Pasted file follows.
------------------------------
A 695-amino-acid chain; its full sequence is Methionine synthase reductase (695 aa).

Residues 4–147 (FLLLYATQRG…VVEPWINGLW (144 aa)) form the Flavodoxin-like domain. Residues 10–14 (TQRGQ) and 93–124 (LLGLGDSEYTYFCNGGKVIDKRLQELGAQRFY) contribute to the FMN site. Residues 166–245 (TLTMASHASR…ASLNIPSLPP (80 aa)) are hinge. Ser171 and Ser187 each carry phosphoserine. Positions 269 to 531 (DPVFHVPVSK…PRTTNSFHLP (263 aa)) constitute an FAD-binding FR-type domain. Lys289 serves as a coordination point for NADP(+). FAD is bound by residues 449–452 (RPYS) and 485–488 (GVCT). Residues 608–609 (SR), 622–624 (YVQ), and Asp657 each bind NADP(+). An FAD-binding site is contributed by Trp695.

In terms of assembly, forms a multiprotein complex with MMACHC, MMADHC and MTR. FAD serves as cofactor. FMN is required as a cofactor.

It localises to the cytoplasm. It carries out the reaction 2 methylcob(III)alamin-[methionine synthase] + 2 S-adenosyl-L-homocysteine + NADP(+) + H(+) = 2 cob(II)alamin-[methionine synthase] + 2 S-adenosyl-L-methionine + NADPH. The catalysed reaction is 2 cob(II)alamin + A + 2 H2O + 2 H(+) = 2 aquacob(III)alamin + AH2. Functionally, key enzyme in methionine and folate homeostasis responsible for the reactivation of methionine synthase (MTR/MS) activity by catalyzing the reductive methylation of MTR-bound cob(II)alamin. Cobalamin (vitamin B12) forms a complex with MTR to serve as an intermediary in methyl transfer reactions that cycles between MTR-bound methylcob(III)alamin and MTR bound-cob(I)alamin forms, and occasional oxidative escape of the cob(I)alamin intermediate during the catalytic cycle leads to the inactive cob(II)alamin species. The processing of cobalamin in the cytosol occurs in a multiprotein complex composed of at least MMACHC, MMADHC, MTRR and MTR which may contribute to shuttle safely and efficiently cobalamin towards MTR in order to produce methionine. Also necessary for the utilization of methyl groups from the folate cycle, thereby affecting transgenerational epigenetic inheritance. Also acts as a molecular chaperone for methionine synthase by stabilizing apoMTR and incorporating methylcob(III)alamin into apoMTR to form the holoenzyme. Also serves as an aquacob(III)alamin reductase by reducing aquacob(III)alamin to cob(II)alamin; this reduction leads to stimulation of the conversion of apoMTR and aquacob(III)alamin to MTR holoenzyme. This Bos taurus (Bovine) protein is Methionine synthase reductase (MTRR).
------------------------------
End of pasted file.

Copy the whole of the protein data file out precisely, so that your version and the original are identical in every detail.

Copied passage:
A 695-amino-acid chain; its full sequence is Methionine synthase reductase (695 aa).

Residues 4–147 (FLLLYATQRG…VVEPWINGLW (144 aa)) form the Flavodoxin-like domain. Residues 10–14 (TQRGQ) and 93–124 (LLGLGDSEYTYFCNGGKVIDKRLQELGAQRFY) contribute to the FMN site. Residues 166–245 (TLTMASHASR…ASLNIPSLPP (80 aa)) are hinge. Ser171 and Ser187 each carry phosphoserine. Positions 269 to 531 (DPVFHVPVSK…PRTTNSFHLP (263 aa)) constitute an FAD-binding FR-type domain. Lys289 serves as a coordination point for NADP(+). FAD is bound by residues 449–452 (RPYS) and 485–488 (GVCT). Residues 608–609 (SR), 622–624 (YVQ), and Asp657 each bind NADP(+). An FAD-binding site is contributed by Trp695.

In terms of assembly, forms a multiprotein complex with MMACHC, MMADHC and MTR. FAD serves as cofactor. FMN is required as a cofactor.

It localises to the cytoplasm. It carries out the reaction 2 methylcob(III)alamin-[methionine synthase] + 2 S-adenosyl-L-homocysteine + NADP(+) + H(+) = 2 cob(II)alamin-[methionine synthase] + 2 S-adenosyl-L-methionine + NADPH. The catalysed reaction is 2 cob(II)alamin + A + 2 H2O + 2 H(+) = 2 aquacob(III)alamin + AH2. Functionally, key enzyme in methionine and folate homeostasis responsible for the reactivation of methionine synthase (MTR/MS) activity by catalyzing the reductive methylation of MTR-bound cob(II)alamin. Cobalamin (vitamin B12) forms a complex with MTR to serve as an intermediary in methyl transfer reactions that cycles between MTR-bound methylcob(III)alamin and MTR bound-cob(I)alamin forms, and occasional oxidative escape of the cob(I)alamin intermediate during the catalytic cycle leads to the inactive cob(II)alamin species. The processing of cobalamin in the cytosol occurs in a multiprotein complex composed of at least MMACHC, MMADHC, MTRR and MTR which may contribute to shuttle safely and efficiently cobalamin towards MTR in order to produce methionine. Also necessary for the utilization of methyl groups from the folate cycle, thereby affecting transgenerational epigenetic inheritance. Also acts as a molecular chaperone for methionine synthase by stabilizing apoMTR and incorporating methylcob(III)alamin into apoMTR to form the holoenzyme. Also serves as an aquacob(III)alamin reductase by reducing aquacob(III)alamin to cob(II)alamin; this reduction leads to stimulation of the conversion of apoMTR and aquacob(III)alamin to MTR holoenzyme. This Bos taurus (Bovine) protein is Methionine synthase reductase (MTRR).